The German government itself has announced the creation of a consortium of car manufacturers and battery producers, through which the creation of the so-called “battery passport” with which it will be possible to trace the content and carbon footprint of the same in Europe. Among the manufacturers that make up the consortium are companies such as BMW, Umicore and BASF, among others.
This consortium has been financially supported by the German Government itself with a investment of 8.2 million euros to carry out this initiative. This project is made up of a total of 11 partners companies, which support the development of a classification and new common standards with which collect, disclose and catalog each of the types of drums and its corresponding chemical and manufacturing composition. This standard, once it is accepted and ratified, may become mandatory for implementation within the borders of the European Union.
This proposal will be discussed and agreed upon at the end of this year in order to create the aforementioned labeling standard. It will make it clear that all rechargeable electric vehicles, light transport and industrial batteries sold within the borders of the European Union itself they will be forced to disclose their carbon footprint in all markets from 2024while their corresponding manufacturers will have the obligation to comply with the CO2 emission limits as of 2027. As of that same year, they must also disclose the content of recycled raw materials that have been used in their composition, but it will not be until the year 2030 when a minimum proportion of recycled cobalt, lithium, nickel and lead is required, yet to be stipulated.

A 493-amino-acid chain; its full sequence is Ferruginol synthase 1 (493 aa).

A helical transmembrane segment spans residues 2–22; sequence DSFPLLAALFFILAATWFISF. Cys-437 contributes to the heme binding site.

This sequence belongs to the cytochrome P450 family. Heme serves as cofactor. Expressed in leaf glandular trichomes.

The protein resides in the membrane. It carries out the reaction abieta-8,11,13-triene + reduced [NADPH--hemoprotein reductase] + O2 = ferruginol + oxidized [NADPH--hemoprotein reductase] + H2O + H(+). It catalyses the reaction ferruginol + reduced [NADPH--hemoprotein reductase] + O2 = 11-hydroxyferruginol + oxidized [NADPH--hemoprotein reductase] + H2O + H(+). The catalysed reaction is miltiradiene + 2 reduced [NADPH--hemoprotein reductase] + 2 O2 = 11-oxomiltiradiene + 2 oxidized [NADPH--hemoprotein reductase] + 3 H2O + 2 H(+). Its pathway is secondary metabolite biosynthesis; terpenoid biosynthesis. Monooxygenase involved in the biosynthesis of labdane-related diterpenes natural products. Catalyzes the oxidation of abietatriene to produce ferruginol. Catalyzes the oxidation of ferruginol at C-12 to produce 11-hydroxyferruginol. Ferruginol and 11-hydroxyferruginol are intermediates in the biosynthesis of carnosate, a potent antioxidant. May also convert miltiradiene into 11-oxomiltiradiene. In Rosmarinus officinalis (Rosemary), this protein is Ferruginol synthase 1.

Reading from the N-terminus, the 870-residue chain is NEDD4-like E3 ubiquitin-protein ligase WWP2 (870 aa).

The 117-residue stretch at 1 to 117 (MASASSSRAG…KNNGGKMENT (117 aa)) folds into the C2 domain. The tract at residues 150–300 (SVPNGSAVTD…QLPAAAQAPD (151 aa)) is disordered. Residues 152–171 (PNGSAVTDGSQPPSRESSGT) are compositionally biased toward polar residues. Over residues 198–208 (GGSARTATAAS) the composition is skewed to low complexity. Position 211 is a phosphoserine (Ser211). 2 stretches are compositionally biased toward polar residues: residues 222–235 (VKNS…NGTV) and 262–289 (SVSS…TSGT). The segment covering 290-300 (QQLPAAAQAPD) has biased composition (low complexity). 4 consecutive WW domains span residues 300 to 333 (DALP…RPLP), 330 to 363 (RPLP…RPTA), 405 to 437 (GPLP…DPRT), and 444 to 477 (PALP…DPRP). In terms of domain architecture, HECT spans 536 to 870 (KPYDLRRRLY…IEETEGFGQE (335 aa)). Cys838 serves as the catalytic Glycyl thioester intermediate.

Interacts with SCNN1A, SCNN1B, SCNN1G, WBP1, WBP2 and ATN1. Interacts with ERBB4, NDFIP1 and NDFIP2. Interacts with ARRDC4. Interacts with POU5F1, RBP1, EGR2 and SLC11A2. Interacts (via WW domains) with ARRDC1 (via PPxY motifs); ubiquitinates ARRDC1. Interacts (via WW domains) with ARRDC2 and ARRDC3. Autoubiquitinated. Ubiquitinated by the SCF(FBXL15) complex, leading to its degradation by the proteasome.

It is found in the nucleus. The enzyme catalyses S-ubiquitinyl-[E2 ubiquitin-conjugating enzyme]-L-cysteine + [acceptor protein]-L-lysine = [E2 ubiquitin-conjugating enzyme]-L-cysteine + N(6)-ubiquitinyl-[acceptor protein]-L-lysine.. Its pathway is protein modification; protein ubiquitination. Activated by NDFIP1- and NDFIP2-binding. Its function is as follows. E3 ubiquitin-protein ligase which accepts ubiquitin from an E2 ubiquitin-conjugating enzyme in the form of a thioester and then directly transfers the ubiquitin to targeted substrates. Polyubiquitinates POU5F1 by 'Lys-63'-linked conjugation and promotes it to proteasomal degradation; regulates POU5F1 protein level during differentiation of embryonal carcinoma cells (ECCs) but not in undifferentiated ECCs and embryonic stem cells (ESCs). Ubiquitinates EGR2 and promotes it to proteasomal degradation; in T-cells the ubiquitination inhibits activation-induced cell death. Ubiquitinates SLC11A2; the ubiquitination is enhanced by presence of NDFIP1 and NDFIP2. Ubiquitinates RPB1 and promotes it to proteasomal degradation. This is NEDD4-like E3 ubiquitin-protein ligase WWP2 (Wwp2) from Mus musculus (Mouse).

These aforementioned regulations have already been exposed by the European executive, however, this announced German business consortium is the first in the entire region that is launched to adapt a uniform battery labeling system for its 11 component companies. These could create the bases that would later host other external corporations belonging to regions outside the European Union.
A priori, your batteries could be identified through recurring QR codes through which, once a reader is used to access its information, the composition and certificates of the component itself can be read. This information must be exposed to companies, regulators and even the owner of the electric vehicle in question.
Within everything that this regulatory framework entails, additionally it is expected that this new utility can be used in a concise way to facilitate the recycling of raw materials of which that battery is made up once it has fallen into disuse and must be scrapped. This utility may mean a reduction in dependence on foreign suppliers that control most of the resources available up to now, such as lithium, cobalt or nickel, which we have been witnessing for months of their enormous rise in prices, being of use essential in the very manufacture of these devices.